A bacteria found in breast milk and probiotic yogurt may be able to reverse some symptoms of autism, a study has found. The absence of a single type of bacteria in the gut has been linked to causing autistic traits such as problems with social interaction. But scientists discovered that by 'adding them back to the gut,' they were able to reverse some of the symptoms of the disease. The study follows previous research which found obesity during pregnancy could increase children's risk of developing neurodevelopmental disorders, including autism. Scientists from Baylor College of Medicine in Texas decided to explore the effects of probiotics, known to be good for gut health.
In the study, which used mice, scientists fed 60 females a high-fat diet, the equivalent of consistently eating fast food multiple times a day. After they produced young, the experts found the offspring showed behavioral deficits, such as spending less time in contact with their peers and not initiating mixing.
Researchers then tested the unique set of bugs, called the gut microbiome, to see if there were any differences between the gut bacteria of those on a high fat and those eating normally.
Dr Shelly Buffington, who was a co-author in the study, said their tests revealed 'clear differences.' 'The sequencing data was so consistent that by looking at the microbiome of an individual mouse we could predict whether its behavior would be impaired,' she said. They compared the mice by examining if the specific differences in the microbiome were the cause of social impairments in offspring of mothers fed a high-fat diet. Because mice eat each other's feces, the researchers housed the animals together so that they would acquire microbiota from their cage mates. The socially impaired mice born to mothers on a high-far diet were paired with normal mice and within four weeks the gut bacteria had appeared in the 'autistic' mice.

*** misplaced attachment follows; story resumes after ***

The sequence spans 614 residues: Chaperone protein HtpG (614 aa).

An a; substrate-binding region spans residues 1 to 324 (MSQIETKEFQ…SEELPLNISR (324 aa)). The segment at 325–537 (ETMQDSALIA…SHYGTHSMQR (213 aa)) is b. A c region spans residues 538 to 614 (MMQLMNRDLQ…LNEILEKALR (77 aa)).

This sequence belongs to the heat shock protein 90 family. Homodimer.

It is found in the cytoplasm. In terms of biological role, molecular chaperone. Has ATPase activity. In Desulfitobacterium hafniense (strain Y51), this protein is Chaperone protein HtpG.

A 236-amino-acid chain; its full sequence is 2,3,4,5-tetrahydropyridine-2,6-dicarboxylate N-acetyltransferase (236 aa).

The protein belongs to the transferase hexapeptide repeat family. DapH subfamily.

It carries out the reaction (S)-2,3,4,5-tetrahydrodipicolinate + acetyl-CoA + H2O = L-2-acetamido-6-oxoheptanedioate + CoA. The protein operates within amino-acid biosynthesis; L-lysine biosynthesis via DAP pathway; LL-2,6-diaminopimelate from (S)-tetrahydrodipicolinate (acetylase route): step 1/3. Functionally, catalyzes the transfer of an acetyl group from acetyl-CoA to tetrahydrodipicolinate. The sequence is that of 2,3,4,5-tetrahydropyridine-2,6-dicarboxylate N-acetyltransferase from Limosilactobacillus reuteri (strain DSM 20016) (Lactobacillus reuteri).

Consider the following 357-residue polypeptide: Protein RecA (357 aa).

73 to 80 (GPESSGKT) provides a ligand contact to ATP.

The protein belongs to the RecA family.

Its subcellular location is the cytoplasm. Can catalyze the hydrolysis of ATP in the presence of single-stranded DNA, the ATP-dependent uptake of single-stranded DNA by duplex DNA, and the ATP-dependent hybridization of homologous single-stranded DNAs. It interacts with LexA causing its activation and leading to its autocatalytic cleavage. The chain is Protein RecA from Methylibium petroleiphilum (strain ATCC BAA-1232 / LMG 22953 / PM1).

The experiment gave conclusive evidence that one or more beneficial bacterial species might be important for normal social behavior. It was found that one type of bacteria Lactobacillus reuteri - which is found in breast milk and probiotic yogurts - reduced more than nine-fold in the microbiome of mice born to mothers on the high-fat diet. But adding it to their water, restored their social behaviour.
'We cultured a strain of Lactobacillus reuteri originally isolated from human breast milk and introduced it into the water of the high-fat-diet offspring,' Dr Buffington said. 'We found that treatment with this single bacterial strain was able to rescue their social behavior,' Other behaviors related to autism like anxiety, were not reversed. But it was found that Lactobacillus reuteri did promote the production of the 'bonding hormone' oxytocin, which is known to play a crucial role in social behavior and has been associated with autism in humans.
Neuroscientist Mauro Costa-Mattioli, senior author of the study, said drugs or brain stimulation was what most research into the condition focused on and that this represented a 'new approach' and hailed the results as 'exciting'. 'Whether it would be effective in humans, we don't know yet, but it is an extremely exciting way of affecting the brain from the gut,' he said. 'We could potentially see this type of approach developing quite quickly not only for the treatment of ASD but also for other neurodevelopmental disorders.'
The study was published in the journal Cell. Content taken from the following article:
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